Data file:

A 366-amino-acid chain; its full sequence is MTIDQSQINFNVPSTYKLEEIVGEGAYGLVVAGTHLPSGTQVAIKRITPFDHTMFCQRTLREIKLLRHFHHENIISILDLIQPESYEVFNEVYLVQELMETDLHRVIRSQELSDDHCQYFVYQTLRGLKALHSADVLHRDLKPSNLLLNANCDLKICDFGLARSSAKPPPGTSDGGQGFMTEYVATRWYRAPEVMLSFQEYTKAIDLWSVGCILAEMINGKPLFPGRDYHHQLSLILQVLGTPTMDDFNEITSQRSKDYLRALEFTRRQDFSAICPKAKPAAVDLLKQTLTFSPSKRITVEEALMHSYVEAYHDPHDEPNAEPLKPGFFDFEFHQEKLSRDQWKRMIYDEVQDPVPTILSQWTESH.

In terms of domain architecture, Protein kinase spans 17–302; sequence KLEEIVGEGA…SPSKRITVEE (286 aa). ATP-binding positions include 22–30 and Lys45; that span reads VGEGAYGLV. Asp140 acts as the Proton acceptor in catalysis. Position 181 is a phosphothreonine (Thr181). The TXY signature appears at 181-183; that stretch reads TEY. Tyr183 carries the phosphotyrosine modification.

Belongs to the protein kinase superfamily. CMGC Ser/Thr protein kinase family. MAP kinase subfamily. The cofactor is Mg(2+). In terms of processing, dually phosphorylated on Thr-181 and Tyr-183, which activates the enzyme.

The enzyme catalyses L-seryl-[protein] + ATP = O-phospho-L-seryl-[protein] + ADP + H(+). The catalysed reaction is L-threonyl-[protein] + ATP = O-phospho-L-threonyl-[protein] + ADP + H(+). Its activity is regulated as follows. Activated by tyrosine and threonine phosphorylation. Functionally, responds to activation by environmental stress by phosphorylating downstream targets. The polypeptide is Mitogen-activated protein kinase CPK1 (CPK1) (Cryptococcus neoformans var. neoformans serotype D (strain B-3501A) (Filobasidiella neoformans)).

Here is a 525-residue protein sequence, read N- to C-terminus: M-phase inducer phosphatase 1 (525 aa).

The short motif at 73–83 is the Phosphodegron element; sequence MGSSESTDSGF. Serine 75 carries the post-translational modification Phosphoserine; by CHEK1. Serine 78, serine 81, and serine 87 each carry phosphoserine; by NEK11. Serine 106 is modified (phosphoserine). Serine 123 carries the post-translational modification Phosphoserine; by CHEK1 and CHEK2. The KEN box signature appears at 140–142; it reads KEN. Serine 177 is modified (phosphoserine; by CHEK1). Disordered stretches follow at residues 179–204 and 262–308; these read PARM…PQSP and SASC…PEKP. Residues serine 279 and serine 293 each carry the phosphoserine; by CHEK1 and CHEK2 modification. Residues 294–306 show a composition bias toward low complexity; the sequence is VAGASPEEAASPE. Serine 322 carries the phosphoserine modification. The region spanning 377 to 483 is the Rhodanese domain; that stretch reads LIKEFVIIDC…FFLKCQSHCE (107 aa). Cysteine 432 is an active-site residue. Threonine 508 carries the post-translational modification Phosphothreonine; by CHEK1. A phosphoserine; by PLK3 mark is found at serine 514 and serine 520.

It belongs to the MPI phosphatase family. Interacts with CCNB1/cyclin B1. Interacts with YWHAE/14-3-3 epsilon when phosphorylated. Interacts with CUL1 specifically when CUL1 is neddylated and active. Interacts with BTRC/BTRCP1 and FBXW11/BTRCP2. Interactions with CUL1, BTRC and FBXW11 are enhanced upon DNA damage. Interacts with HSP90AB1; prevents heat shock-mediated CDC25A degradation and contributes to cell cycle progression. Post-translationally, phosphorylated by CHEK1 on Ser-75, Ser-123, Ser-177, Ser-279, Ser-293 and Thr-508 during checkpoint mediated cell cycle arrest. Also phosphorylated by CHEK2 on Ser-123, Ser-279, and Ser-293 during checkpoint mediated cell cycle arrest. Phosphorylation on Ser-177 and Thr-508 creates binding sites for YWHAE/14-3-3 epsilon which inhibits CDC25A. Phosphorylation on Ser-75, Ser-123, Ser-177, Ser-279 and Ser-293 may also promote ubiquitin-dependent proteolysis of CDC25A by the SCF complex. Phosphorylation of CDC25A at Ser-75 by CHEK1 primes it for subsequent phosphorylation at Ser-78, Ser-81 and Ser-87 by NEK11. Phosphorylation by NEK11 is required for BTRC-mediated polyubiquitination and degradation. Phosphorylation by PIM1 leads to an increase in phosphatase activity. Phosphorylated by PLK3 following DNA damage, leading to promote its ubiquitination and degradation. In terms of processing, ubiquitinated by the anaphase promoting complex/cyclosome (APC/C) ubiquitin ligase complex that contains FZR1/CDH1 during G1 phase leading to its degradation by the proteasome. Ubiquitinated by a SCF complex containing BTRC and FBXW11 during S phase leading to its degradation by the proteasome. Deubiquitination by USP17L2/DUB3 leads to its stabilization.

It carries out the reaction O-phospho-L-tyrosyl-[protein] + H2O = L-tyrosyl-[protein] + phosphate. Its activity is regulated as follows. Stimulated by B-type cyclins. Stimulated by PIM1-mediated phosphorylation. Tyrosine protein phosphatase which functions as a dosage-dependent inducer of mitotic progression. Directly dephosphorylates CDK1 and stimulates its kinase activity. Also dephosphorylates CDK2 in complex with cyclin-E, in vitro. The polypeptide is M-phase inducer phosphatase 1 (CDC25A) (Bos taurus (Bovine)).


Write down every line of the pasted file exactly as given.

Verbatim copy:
A 366-amino-acid chain; its full sequence is MTIDQSQINFNVPSTYKLEEIVGEGAYGLVVAGTHLPSGTQVAIKRITPFDHTMFCQRTLREIKLLRHFHHENIISILDLIQPESYEVFNEVYLVQELMETDLHRVIRSQELSDDHCQYFVYQTLRGLKALHSADVLHRDLKPSNLLLNANCDLKICDFGLARSSAKPPPGTSDGGQGFMTEYVATRWYRAPEVMLSFQEYTKAIDLWSVGCILAEMINGKPLFPGRDYHHQLSLILQVLGTPTMDDFNEITSQRSKDYLRALEFTRRQDFSAICPKAKPAAVDLLKQTLTFSPSKRITVEEALMHSYVEAYHDPHDEPNAEPLKPGFFDFEFHQEKLSRDQWKRMIYDEVQDPVPTILSQWTESH.

In terms of domain architecture, Protein kinase spans 17–302; sequence KLEEIVGEGA…SPSKRITVEE (286 aa). ATP-binding positions include 22–30 and Lys45; that span reads VGEGAYGLV. Asp140 acts as the Proton acceptor in catalysis. Position 181 is a phosphothreonine (Thr181). The TXY signature appears at 181-183; that stretch reads TEY. Tyr183 carries the phosphotyrosine modification.

Belongs to the protein kinase superfamily. CMGC Ser/Thr protein kinase family. MAP kinase subfamily. The cofactor is Mg(2+). In terms of processing, dually phosphorylated on Thr-181 and Tyr-183, which activates the enzyme.

The enzyme catalyses L-seryl-[protein] + ATP = O-phospho-L-seryl-[protein] + ADP + H(+). The catalysed reaction is L-threonyl-[protein] + ATP = O-phospho-L-threonyl-[protein] + ADP + H(+). Its activity is regulated as follows. Activated by tyrosine and threonine phosphorylation. Functionally, responds to activation by environmental stress by phosphorylating downstream targets. The polypeptide is Mitogen-activated protein kinase CPK1 (CPK1) (Cryptococcus neoformans var. neoformans serotype D (strain B-3501A) (Filobasidiella neoformans)).

Here is a 525-residue protein sequence, read N- to C-terminus: M-phase inducer phosphatase 1 (525 aa).

The short motif at 73–83 is the Phosphodegron element; sequence MGSSESTDSGF. Serine 75 carries the post-translational modification Phosphoserine; by CHEK1. Serine 78, serine 81, and serine 87 each carry phosphoserine; by NEK11. Serine 106 is modified (phosphoserine). Serine 123 carries the post-translational modification Phosphoserine; by CHEK1 and CHEK2. The KEN box signature appears at 140–142; it reads KEN. Serine 177 is modified (phosphoserine; by CHEK1). Disordered stretches follow at residues 179–204 and 262–308; these read PARM…PQSP and SASC…PEKP. Residues serine 279 and serine 293 each carry the phosphoserine; by CHEK1 and CHEK2 modification. Residues 294–306 show a composition bias toward low complexity; the sequence is VAGASPEEAASPE. Serine 322 carries the phosphoserine modification. The region spanning 377 to 483 is the Rhodanese domain; that stretch reads LIKEFVIIDC…FFLKCQSHCE (107 aa). Cysteine 432 is an active-site residue. Threonine 508 carries the post-translational modification Phosphothreonine; by CHEK1. A phosphoserine; by PLK3 mark is found at serine 514 and serine 520.

It belongs to the MPI phosphatase family. Interacts with CCNB1/cyclin B1. Interacts with YWHAE/14-3-3 epsilon when phosphorylated. Interacts with CUL1 specifically when CUL1 is neddylated and active. Interacts with BTRC/BTRCP1 and FBXW11/BTRCP2. Interactions with CUL1, BTRC and FBXW11 are enhanced upon DNA damage. Interacts with HSP90AB1; prevents heat shock-mediated CDC25A degradation and contributes to cell cycle progression. Post-translationally, phosphorylated by CHEK1 on Ser-75, Ser-123, Ser-177, Ser-279, Ser-293 and Thr-508 during checkpoint mediated cell cycle arrest. Also phosphorylated by CHEK2 on Ser-123, Ser-279, and Ser-293 during checkpoint mediated cell cycle arrest. Phosphorylation on Ser-177 and Thr-508 creates binding sites for YWHAE/14-3-3 epsilon which inhibits CDC25A. Phosphorylation on Ser-75, Ser-123, Ser-177, Ser-279 and Ser-293 may also promote ubiquitin-dependent proteolysis of CDC25A by the SCF complex. Phosphorylation of CDC25A at Ser-75 by CHEK1 primes it for subsequent phosphorylation at Ser-78, Ser-81 and Ser-87 by NEK11. Phosphorylation by NEK11 is required for BTRC-mediated polyubiquitination and degradation. Phosphorylation by PIM1 leads to an increase in phosphatase activity. Phosphorylated by PLK3 following DNA damage, leading to promote its ubiquitination and degradation. In terms of processing, ubiquitinated by the anaphase promoting complex/cyclosome (APC/C) ubiquitin ligase complex that contains FZR1/CDH1 during G1 phase leading to its degradation by the proteasome. Ubiquitinated by a SCF complex containing BTRC and FBXW11 during S phase leading to its degradation by the proteasome. Deubiquitination by USP17L2/DUB3 leads to its stabilization.

It carries out the reaction O-phospho-L-tyrosyl-[protein] + H2O = L-tyrosyl-[protein] + phosphate. Its activity is regulated as follows. Stimulated by B-type cyclins. Stimulated by PIM1-mediated phosphorylation. Tyrosine protein phosphatase which functions as a dosage-dependent inducer of mitotic progression. Directly dephosphorylates CDK1 and stimulates its kinase activity. Also dephosphorylates CDK2 in complex with cyclin-E, in vitro. The polypeptide is M-phase inducer phosphatase 1 (CDC25A) (Bos taurus (Bovine)).